There is the classic finger print scan. It is however, not that secure. Word is even the iphone 5 finger print scan has been hacked. But then again, passwords aren't complete secure either. Next to that, devices need to have such a scanner implemented else you can't log in.

Facial recognition
Facial recognition is also an option. How secure this is I don't really know, I've heard the facial recognition lock of Android devices can be hacked just by holding up a picture of the right person. I do know this method is not ideal in every situation. There could be inefficient lighting or some other interference and blocking your face with your phone in order to unlock it could be dangerous in multiple situations. And just like finger print scans, facial recognition also requires certain hardware to be present (I'm talking about a camera ofcourse).

Voice recognition
Voice recognition is pretty much the same as finger print scans and facial recognition. Hardware is required and with some trouble it can be hacked.

Personal anekdote
A solution I came across quite recently was about answering a specific detail about an anekdote. When creating an account you have to enter one or several personal stories or anekdotes. When trying to log in the computer asks for a specific detail, like 'what happened during Thanksgiving 2003', and you have to answer, like 'Auntie Muriel lost her watch inside the turkey'. This is somewhat the same as a passphrase, but is more cumbersome to set up. The computer could however ask you for something different every time you log in and according to some, remembering those anekdotes will put you in a good mood.

Keystroke dynamics
This solution I like the most, but it seems quite difficult and not applicable for every application. Keystrokes dynamics is a technique where the computer analyses and recognises the users typing pattern. Research says this method was correct in 95,5% of all cases. Seems quite foolproof. Something like recognising handwriting. But, it seems to me you already have to type stuff somewhere in order for the computer to analyse it. And I don't know many keystrokes you'll have to make for the computer to recognise you.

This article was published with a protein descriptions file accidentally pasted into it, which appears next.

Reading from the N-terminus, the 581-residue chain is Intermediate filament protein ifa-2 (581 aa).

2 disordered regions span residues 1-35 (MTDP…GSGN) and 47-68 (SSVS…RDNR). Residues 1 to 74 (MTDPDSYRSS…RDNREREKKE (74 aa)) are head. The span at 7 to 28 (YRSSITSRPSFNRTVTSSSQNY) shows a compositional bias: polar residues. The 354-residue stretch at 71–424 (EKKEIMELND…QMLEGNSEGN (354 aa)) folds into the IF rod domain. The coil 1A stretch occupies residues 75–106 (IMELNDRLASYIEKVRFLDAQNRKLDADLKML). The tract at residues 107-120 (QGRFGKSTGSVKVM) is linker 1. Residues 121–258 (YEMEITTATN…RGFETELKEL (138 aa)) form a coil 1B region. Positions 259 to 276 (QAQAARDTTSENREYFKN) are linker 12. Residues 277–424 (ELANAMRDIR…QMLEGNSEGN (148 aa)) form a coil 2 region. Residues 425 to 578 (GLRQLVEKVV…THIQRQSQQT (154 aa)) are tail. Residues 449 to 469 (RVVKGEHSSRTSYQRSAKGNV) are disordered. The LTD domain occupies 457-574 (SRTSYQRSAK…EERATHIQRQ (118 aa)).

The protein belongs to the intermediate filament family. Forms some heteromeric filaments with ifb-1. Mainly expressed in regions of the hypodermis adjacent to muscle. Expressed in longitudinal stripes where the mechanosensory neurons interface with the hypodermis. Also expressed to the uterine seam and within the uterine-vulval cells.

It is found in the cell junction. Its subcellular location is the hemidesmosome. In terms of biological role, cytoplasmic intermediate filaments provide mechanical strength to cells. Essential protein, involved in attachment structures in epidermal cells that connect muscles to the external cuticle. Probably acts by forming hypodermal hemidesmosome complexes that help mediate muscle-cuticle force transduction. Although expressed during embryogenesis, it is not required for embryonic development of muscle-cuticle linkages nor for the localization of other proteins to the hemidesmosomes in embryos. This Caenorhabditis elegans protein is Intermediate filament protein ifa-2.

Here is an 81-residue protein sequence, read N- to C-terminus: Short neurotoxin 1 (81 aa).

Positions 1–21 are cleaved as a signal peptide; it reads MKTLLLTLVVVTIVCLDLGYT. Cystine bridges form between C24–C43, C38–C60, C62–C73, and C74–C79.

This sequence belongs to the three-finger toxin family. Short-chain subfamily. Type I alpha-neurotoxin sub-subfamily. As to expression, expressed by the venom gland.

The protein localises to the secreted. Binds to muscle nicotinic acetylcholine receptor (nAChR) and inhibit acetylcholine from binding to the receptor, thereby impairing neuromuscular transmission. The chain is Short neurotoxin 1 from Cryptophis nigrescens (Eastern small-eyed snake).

Email authentication The last solution (I came by and can remember) is email authentication. The user enters his or her username or emailaddress after which the computer will send an email with an unique link. The user only has to remember one password, that of it's email client. The problem I have with this solution however, next to the fact I think it's cumbersome to open your emailclient in order to log in to the application or website you just opened, is: what if I lose my phone and some bad person finds it. My emailclient is not locked on my phone. They could read every email I receive.

So in short: the answer for a short term solution is 'passphrase' (perhaps, since I'm not quite convinced), the answer for long term solution is 'go beyond passwords'.

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Passphrases are undeniably more secure than shorter passwords (they have much higher entropy). –  Joshua Barron Jan 6 at 15:07
Anyone who's ever watched pretty much any movie ever should already know that things like fingerprint scans are insecure. You just knock out the bad guy, put his hand on the scanner and you're in! –  cimmanon Jan 6 at 15:44